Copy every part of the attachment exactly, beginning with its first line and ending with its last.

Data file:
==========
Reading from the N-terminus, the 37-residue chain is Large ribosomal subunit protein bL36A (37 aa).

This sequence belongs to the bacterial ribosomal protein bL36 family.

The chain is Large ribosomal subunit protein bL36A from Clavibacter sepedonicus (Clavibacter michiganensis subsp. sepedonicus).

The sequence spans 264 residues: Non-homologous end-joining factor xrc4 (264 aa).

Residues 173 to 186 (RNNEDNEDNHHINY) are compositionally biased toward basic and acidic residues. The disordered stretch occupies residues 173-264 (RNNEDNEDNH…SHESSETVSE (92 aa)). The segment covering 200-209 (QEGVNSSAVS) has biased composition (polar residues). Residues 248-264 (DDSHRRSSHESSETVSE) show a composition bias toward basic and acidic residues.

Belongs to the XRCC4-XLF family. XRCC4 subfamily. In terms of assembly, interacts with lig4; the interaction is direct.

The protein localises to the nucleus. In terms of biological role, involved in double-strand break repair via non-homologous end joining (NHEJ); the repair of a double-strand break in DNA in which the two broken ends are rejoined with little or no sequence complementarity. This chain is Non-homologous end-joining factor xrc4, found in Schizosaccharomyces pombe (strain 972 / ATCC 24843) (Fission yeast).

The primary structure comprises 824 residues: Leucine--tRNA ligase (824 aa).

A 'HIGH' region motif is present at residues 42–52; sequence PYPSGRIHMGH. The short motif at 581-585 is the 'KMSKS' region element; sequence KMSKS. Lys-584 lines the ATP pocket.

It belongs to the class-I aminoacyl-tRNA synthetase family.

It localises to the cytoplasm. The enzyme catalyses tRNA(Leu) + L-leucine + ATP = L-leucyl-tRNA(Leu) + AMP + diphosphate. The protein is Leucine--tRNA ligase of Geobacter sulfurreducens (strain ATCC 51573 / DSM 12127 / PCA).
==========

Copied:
Reading from the N-terminus, the 37-residue chain is Large ribosomal subunit protein bL36A (37 aa).

This sequence belongs to the bacterial ribosomal protein bL36 family.

The chain is Large ribosomal subunit protein bL36A from Clavibacter sepedonicus (Clavibacter michiganensis subsp. sepedonicus).

The sequence spans 264 residues: Non-homologous end-joining factor xrc4 (264 aa).

Residues 173 to 186 (RNNEDNEDNHHINY) are compositionally biased toward basic and acidic residues. The disordered stretch occupies residues 173-264 (RNNEDNEDNH…SHESSETVSE (92 aa)). The segment covering 200-209 (QEGVNSSAVS) has biased composition (polar residues). Residues 248-264 (DDSHRRSSHESSETVSE) show a composition bias toward basic and acidic residues.

Belongs to the XRCC4-XLF family. XRCC4 subfamily. In terms of assembly, interacts with lig4; the interaction is direct.

The protein localises to the nucleus. In terms of biological role, involved in double-strand break repair via non-homologous end joining (NHEJ); the repair of a double-strand break in DNA in which the two broken ends are rejoined with little or no sequence complementarity. This chain is Non-homologous end-joining factor xrc4, found in Schizosaccharomyces pombe (strain 972 / ATCC 24843) (Fission yeast).

The primary structure comprises 824 residues: Leucine--tRNA ligase (824 aa).

A 'HIGH' region motif is present at residues 42–52; sequence PYPSGRIHMGH. The short motif at 581-585 is the 'KMSKS' region element; sequence KMSKS. Lys-584 lines the ATP pocket.

It belongs to the class-I aminoacyl-tRNA synthetase family.

It localises to the cytoplasm. The enzyme catalyses tRNA(Leu) + L-leucine + ATP = L-leucyl-tRNA(Leu) + AMP + diphosphate. The protein is Leucine--tRNA ligase of Geobacter sulfurreducens (strain ATCC 51573 / DSM 12127 / PCA).